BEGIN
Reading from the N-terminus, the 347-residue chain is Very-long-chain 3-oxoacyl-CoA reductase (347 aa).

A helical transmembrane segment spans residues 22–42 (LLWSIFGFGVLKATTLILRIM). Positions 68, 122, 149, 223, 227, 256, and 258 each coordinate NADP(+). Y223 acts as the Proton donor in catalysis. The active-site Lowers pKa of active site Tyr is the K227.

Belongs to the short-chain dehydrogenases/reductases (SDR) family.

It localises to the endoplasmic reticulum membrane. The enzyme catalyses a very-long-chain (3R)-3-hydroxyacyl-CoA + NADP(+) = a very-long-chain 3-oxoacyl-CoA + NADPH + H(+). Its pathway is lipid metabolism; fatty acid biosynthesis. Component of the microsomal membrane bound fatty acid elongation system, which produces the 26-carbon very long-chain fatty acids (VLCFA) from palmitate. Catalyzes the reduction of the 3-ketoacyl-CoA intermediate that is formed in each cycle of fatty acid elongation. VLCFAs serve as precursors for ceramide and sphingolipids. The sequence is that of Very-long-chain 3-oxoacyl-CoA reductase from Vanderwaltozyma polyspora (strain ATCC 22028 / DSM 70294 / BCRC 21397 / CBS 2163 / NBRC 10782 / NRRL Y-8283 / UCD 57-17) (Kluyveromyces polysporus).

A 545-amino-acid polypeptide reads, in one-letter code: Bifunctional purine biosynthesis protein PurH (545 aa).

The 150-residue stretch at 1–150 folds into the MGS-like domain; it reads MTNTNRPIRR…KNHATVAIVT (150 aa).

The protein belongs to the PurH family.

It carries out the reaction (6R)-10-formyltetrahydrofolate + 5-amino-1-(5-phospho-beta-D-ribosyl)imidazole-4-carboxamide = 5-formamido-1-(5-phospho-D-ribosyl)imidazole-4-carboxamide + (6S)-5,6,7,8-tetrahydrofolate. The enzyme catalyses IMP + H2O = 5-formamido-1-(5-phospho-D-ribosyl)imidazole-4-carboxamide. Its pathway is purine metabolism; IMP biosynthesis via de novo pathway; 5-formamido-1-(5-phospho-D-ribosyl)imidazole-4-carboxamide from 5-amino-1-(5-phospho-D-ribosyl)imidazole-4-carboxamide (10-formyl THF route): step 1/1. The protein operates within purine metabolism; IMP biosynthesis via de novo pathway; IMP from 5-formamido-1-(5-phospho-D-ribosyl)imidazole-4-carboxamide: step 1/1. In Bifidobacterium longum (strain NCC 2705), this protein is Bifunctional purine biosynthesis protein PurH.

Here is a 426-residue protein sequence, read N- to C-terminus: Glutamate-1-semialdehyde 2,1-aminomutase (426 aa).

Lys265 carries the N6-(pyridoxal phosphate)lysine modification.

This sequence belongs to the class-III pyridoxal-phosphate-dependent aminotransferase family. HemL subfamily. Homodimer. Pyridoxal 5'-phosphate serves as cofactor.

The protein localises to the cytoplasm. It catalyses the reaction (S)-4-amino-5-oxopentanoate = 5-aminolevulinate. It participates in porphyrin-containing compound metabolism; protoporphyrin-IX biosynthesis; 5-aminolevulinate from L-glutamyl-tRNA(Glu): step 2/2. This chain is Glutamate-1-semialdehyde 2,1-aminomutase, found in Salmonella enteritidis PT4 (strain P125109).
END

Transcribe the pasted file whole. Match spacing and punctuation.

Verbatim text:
Reading from the N-terminus, the 347-residue chain is Very-long-chain 3-oxoacyl-CoA reductase (347 aa).

A helical transmembrane segment spans residues 22–42 (LLWSIFGFGVLKATTLILRIM). Positions 68, 122, 149, 223, 227, 256, and 258 each coordinate NADP(+). Y223 acts as the Proton donor in catalysis. The active-site Lowers pKa of active site Tyr is the K227.

Belongs to the short-chain dehydrogenases/reductases (SDR) family.

It localises to the endoplasmic reticulum membrane. The enzyme catalyses a very-long-chain (3R)-3-hydroxyacyl-CoA + NADP(+) = a very-long-chain 3-oxoacyl-CoA + NADPH + H(+). Its pathway is lipid metabolism; fatty acid biosynthesis. Component of the microsomal membrane bound fatty acid elongation system, which produces the 26-carbon very long-chain fatty acids (VLCFA) from palmitate. Catalyzes the reduction of the 3-ketoacyl-CoA intermediate that is formed in each cycle of fatty acid elongation. VLCFAs serve as precursors for ceramide and sphingolipids. The sequence is that of Very-long-chain 3-oxoacyl-CoA reductase from Vanderwaltozyma polyspora (strain ATCC 22028 / DSM 70294 / BCRC 21397 / CBS 2163 / NBRC 10782 / NRRL Y-8283 / UCD 57-17) (Kluyveromyces polysporus).

A 545-amino-acid polypeptide reads, in one-letter code: Bifunctional purine biosynthesis protein PurH (545 aa).

The 150-residue stretch at 1–150 folds into the MGS-like domain; it reads MTNTNRPIRR…KNHATVAIVT (150 aa).

The protein belongs to the PurH family.

It carries out the reaction (6R)-10-formyltetrahydrofolate + 5-amino-1-(5-phospho-beta-D-ribosyl)imidazole-4-carboxamide = 5-formamido-1-(5-phospho-D-ribosyl)imidazole-4-carboxamide + (6S)-5,6,7,8-tetrahydrofolate. The enzyme catalyses IMP + H2O = 5-formamido-1-(5-phospho-D-ribosyl)imidazole-4-carboxamide. Its pathway is purine metabolism; IMP biosynthesis via de novo pathway; 5-formamido-1-(5-phospho-D-ribosyl)imidazole-4-carboxamide from 5-amino-1-(5-phospho-D-ribosyl)imidazole-4-carboxamide (10-formyl THF route): step 1/1. The protein operates within purine metabolism; IMP biosynthesis via de novo pathway; IMP from 5-formamido-1-(5-phospho-D-ribosyl)imidazole-4-carboxamide: step 1/1. In Bifidobacterium longum (strain NCC 2705), this protein is Bifunctional purine biosynthesis protein PurH.

Here is a 426-residue protein sequence, read N- to C-terminus: Glutamate-1-semialdehyde 2,1-aminomutase (426 aa).

Lys265 carries the N6-(pyridoxal phosphate)lysine modification.

This sequence belongs to the class-III pyridoxal-phosphate-dependent aminotransferase family. HemL subfamily. Homodimer. Pyridoxal 5'-phosphate serves as cofactor.

The protein localises to the cytoplasm. It catalyses the reaction (S)-4-amino-5-oxopentanoate = 5-aminolevulinate. It participates in porphyrin-containing compound metabolism; protoporphyrin-IX biosynthesis; 5-aminolevulinate from L-glutamyl-tRNA(Glu): step 2/2. This chain is Glutamate-1-semialdehyde 2,1-aminomutase, found in Salmonella enteritidis PT4 (strain P125109).